Team GeekWire loves nothing more than a good news tip. So, when a reader passed on a hot lead last week that was getting ready to file its IPO papers, we sprung into action.

We called and emailed sources, and utilized back channel efforts to find out what was going on. Unfortunately, we couldn’t nail down the tip. We finally gave up last Friday — a decision driven in part because of Spencer Rascoff’s active Tweet stream.

During the period we were snooping around, the 35-year-old Zillow CEO was actively Tweeting away about things completely unrelated to what was going on behind-the-scenes.

After all, you wouldn’t think that a CEO on the brink of taking the IPO plunge would have time to post things like this: “My 6 yr old would NOT have liked that indian burger. Nor would I.”

Spencer Rascoff

That was our logic at least, and it proved wrong. What we forgot is that Rascoff isn’t like other CEOs. He’s a social media madman, and a multitasking whiz.

The 35-year-old is constantly engaging with customers on Twitter, responding to questions in the Zillow forums and promoting new jobs at the online real estate company. (He even asked GeekWire to correct a minor grammatical error in a recent story).

But will federal regulators (or Zillow’s PR pros) put the muzzle on Rascoff’s public Tweets, no matter how innocuous they seem? There are strict rules about what executives of public companies can and can’t say. Even comments that could be perceived as harmless, may spark speculation.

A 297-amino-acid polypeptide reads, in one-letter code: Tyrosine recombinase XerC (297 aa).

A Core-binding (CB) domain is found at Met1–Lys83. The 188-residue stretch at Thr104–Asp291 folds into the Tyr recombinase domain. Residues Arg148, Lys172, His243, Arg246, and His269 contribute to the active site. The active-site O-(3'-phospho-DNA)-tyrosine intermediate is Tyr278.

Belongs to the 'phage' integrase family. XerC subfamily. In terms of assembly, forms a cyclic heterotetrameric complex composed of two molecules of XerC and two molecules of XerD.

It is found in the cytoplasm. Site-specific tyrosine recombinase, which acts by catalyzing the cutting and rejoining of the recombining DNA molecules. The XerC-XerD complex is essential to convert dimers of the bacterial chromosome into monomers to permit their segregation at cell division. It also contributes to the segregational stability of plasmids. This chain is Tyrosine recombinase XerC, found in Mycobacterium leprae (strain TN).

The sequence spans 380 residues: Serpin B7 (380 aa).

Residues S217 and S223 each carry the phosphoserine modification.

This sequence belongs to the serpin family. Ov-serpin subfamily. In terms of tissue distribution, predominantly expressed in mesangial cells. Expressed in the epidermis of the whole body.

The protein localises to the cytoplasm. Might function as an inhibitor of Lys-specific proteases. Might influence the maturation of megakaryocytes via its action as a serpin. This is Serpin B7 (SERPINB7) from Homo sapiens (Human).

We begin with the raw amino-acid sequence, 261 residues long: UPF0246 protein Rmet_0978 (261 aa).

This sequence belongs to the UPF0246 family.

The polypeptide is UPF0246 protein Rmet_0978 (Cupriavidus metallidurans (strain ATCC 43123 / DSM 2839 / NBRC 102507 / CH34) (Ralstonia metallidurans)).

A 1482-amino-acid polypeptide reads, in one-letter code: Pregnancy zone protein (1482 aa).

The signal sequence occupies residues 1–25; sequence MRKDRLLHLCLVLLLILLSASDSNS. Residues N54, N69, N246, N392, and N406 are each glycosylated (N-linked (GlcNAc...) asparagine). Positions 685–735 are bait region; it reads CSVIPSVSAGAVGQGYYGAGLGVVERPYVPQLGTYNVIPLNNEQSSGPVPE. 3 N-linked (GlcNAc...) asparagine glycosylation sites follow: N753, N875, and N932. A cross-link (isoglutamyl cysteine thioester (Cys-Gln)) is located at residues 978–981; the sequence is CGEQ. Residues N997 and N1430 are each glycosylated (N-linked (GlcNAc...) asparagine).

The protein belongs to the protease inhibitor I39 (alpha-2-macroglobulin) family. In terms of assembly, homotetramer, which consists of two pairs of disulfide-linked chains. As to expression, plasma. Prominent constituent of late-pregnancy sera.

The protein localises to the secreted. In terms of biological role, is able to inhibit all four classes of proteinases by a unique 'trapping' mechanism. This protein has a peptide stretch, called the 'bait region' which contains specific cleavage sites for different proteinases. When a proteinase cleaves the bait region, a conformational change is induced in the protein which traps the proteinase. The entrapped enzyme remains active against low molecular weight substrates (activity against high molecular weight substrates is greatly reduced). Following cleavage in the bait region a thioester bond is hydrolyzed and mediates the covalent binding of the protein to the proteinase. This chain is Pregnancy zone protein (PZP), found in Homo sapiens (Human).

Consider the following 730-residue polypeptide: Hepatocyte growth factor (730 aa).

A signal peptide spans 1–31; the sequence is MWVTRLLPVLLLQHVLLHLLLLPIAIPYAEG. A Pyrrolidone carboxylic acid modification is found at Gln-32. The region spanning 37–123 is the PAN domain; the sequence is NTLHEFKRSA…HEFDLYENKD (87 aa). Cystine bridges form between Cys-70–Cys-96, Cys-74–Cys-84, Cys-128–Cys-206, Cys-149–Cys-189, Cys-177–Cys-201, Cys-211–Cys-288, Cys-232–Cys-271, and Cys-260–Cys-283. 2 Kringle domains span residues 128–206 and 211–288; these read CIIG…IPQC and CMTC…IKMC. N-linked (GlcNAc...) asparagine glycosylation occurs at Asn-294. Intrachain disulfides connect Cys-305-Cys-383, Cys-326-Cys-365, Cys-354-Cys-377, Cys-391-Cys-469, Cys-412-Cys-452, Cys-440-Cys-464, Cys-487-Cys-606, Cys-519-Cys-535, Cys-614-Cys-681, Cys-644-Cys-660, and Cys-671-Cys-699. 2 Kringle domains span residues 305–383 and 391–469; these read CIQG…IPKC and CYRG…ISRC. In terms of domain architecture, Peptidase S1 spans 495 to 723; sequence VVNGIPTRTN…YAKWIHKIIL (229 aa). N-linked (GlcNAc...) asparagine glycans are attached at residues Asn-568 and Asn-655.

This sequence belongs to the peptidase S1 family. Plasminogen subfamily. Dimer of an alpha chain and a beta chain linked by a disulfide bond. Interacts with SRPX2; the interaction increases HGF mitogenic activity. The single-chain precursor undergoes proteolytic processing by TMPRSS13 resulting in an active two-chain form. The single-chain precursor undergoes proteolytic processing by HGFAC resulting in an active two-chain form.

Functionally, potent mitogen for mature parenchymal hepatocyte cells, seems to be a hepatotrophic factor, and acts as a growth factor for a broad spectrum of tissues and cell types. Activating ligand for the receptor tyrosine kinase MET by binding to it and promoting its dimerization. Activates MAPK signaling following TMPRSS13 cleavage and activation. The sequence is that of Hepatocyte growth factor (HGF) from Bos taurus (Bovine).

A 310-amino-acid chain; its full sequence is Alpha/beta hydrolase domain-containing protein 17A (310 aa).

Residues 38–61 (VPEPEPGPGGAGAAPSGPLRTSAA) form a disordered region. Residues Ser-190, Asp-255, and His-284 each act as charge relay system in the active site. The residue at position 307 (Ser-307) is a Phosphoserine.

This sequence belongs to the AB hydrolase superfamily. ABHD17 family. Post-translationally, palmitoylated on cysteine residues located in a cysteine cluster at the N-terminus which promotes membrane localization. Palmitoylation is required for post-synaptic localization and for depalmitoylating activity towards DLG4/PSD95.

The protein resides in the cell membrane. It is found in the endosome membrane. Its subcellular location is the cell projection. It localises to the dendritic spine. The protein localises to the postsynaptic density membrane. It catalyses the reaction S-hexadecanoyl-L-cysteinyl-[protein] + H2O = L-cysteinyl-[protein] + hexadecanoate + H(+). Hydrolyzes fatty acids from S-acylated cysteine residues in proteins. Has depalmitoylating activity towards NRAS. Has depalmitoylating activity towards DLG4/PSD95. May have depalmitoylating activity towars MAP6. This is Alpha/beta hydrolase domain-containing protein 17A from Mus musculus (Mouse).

For example, after Zillow actually filed to raise $51 million through an IPO on Monday, Rascoff Tweeted a few days later about buying a suit through the online men’s clothing retailer Indochino.

Our first reaction? He must be getting ready for the IPO road show.

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  • Spencer Rascoff

    Funny post. Thanks geekwire!

  • Kevin Nakao

    I think this actually provides greater transparency and insights about a company and its key leader. An efficient capital market exists when new and relevant information is incorporated into share prices very quickly. An open real-time communication platform like Twitter can increase the speed/spread of information. A closed network like Facebook could be problematic. Let’s not put the gag on CEO’s and instead get the analysts and fund managers to jump on the Tweet wagon.

  • Kevin Lisota

    I sat behind Spencer at a real estate conference and watched this multi-tasking in person. He was flipping between email, answering customer inquiries on Twitter and the Zillow forums, yet chiming in during the presentation as well. He was then doing tech support for users of their iPhone app.

    Either he is a highly-effective, customer-focused CEO, or maybe just has a short attention span. Perhaps a GeekWire exclusive interview with his wife to get the real dirt?

  • Anonymous

    Wow, OK this makes a lot of sense dude.

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